We live in a world characterised by vast environmental challenges. Efforts should be made to tackle the effects of global warming, the problems created by overpopulation and overconsumption, and the depletion of natural resources.
The Copernicus Programme helps us to achieve this.
What is the Copernicus Programme?
The Copernicus Programme observes our environment, collects, stores, and analyses data, and provides products to enable us to take effective decisions regarding tackling issues that lead to depletion of resources and other effects of global warming. Different stakeholders brought together the programme in the European Union.
Copernicus monitors the Earth and the ecosystems on the planet while ensuring that its inhabitants are prepared for and protected against crises - both natural and man-made.
Copernicus information services are based on data from Sentinels. These are a group of 6 families of satellites and dozens of third-party satellites known as "contributing space missions".
They operate alone at times and, at other times, combine with sensors placed on the seas, land, or air. Copernicus then stores the data and helps provide a large amount of reliable and up-to-date information on the status of our planet.
Services Provided by the Copernicus Programme
- Its mission includes essential interrelated themes, incorporating six sets of services: Atmosphere Monitoring, Marine environment monitoring, land monitoring, climate change, emergency management, and security that translate into concrete and effective areas of applications.
- With regards to the environment, Copernicus detects the content of aerosols that destroys the ozone layer, analysing atmospheric composition and biodiversity.
- It is regularly evaluating the melting of the polar ice cap in the Arctic due to temperature increases due to global warming.
- It determines the quality of air and water that affects our health; it monitors ocean levels, coastal areas, and forests to limit the damage from the threat of earthquakes, floods, and fires to ensure our safety.
- In the energy sector, Copernicus promotes the use of hydraulic and wind power plants, promising clean and eco-friendly alternatives to fossil fuels. This will allow renewable energy to account for up to 27% of our total energy consumption by 2030.
- Serving the marine world, Copernicus tracks marine pollution affecting aquatic ecosystems and the fishing industry as part of a development cooperation policy.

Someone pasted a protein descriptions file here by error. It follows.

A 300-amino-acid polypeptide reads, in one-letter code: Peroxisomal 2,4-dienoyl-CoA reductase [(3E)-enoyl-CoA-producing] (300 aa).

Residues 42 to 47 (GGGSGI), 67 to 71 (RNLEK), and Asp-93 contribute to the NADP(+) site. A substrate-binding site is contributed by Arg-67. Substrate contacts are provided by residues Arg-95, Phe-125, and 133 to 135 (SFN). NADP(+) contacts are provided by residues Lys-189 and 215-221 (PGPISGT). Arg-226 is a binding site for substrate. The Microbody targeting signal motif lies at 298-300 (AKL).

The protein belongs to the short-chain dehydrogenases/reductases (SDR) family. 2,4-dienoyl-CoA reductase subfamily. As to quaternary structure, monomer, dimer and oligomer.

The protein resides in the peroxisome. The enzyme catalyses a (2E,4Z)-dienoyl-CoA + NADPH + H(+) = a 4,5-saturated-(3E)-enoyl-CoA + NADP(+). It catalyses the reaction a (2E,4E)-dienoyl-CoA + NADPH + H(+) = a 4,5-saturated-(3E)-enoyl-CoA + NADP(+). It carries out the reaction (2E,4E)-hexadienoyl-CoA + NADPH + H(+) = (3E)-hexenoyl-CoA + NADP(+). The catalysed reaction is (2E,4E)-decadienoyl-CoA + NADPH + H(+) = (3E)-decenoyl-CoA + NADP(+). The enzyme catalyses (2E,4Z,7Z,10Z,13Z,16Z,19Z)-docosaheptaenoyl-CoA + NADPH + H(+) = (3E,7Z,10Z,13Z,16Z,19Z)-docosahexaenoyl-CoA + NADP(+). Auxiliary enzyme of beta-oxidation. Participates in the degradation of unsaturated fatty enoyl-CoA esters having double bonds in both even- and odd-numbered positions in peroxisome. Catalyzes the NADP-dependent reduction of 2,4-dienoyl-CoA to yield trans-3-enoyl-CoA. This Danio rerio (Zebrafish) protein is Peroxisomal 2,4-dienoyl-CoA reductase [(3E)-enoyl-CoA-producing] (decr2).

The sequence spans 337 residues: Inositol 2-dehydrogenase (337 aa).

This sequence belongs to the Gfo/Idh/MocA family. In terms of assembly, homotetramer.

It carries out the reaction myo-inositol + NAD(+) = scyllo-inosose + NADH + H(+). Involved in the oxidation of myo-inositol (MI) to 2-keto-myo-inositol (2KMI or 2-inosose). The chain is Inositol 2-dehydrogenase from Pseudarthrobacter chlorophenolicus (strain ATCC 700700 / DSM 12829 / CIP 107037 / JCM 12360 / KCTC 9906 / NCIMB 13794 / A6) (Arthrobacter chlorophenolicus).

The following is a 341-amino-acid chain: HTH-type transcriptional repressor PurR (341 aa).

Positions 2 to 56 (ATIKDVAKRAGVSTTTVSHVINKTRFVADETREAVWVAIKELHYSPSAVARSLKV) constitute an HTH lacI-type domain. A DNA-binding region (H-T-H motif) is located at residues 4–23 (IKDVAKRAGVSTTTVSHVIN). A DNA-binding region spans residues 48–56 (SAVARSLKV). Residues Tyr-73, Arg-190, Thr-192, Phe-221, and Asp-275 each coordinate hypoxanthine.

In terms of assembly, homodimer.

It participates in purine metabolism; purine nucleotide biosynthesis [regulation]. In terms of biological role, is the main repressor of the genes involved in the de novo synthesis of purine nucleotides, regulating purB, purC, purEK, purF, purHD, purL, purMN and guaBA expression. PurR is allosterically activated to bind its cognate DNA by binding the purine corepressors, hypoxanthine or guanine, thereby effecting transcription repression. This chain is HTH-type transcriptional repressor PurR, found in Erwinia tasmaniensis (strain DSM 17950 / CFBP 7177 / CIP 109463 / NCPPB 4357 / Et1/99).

- Copernicus warns of early signs of deforestation and desertification to avoid the problem of loss of biodiversity and food shortages.
- It oversees the irrigation of fields and monitors crops for better food management.
- It is also instrumental in tracking outbreaks of diseases, such as EBOLA in West Africa. Further to these examples, Copernicus can serve the tourism industry, urban development, archaeology, oil and gas, and the insurance sector.
- It is an amazing tool that is efficient, open to all, free of charge, and constantly evolving - and this will always be the case.
India's Collaboration with Copernicus Programme
In 2018, the European Space Agency (ESA) and the Indian Space Research Organization (ISRO) signed an agreement on sharing data from satellites. Highlights of this agreement are as follows:
- ESA will share the data from Sentinel satellites free of cost with their Indian counterparts, and in return, India will share data from its multiple satellites, which are dedicated to the observation of land, ocean, and atmosphere.
- The main aim of this collaboration is to gather space-based information, majorly forecasting disasters.
- The designated Indian Institutions will not only have access to the data derived from Europe's Six Sentinel satellites mentioned above but also from the other space agencies which are a part of the Copernicus Programme.
- India will be liable to provide access to ISRO's atmospheric satellites to the participating countries.
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The Copernicus Programme observes our environment and analyses data. It provides products to enable us to take effective decisions to tackle the effects of global warming, problems created by overpopulation, overconsumption, and the depletion of natural resources.
FAQs on Copernicus Programme
Q1. Briefly explain the Copernicus Programme.
Copernicus Programme is an Earth observation programme by the European Union. It is primarily managed by the European Commission in collaboration with ESA, EU agencies, and the EU Member States.
Q2. In the Copernicus Programme, what are the information services based on?
In the Copernicus Programme, information services are based on data from a constellation of 6 families of satellites, known as the "Sentinels", and dozens of third-party satellites known as "contributing space missions".
Q3. In the Copernicus Programme, what are the Sentinels?
Sentinel is a family of satellites developed by the European Space Agency (ESA) to help in the operational requirements of the Copernicus Programme.
Q4. When did India collaborate with the Copernicus Programme?
In 2018, the European Space Agency (ESA) and the Indian Space Research Organization (ISRO) signed an agreement on sharing data from the satellites under the Copernicus Programme.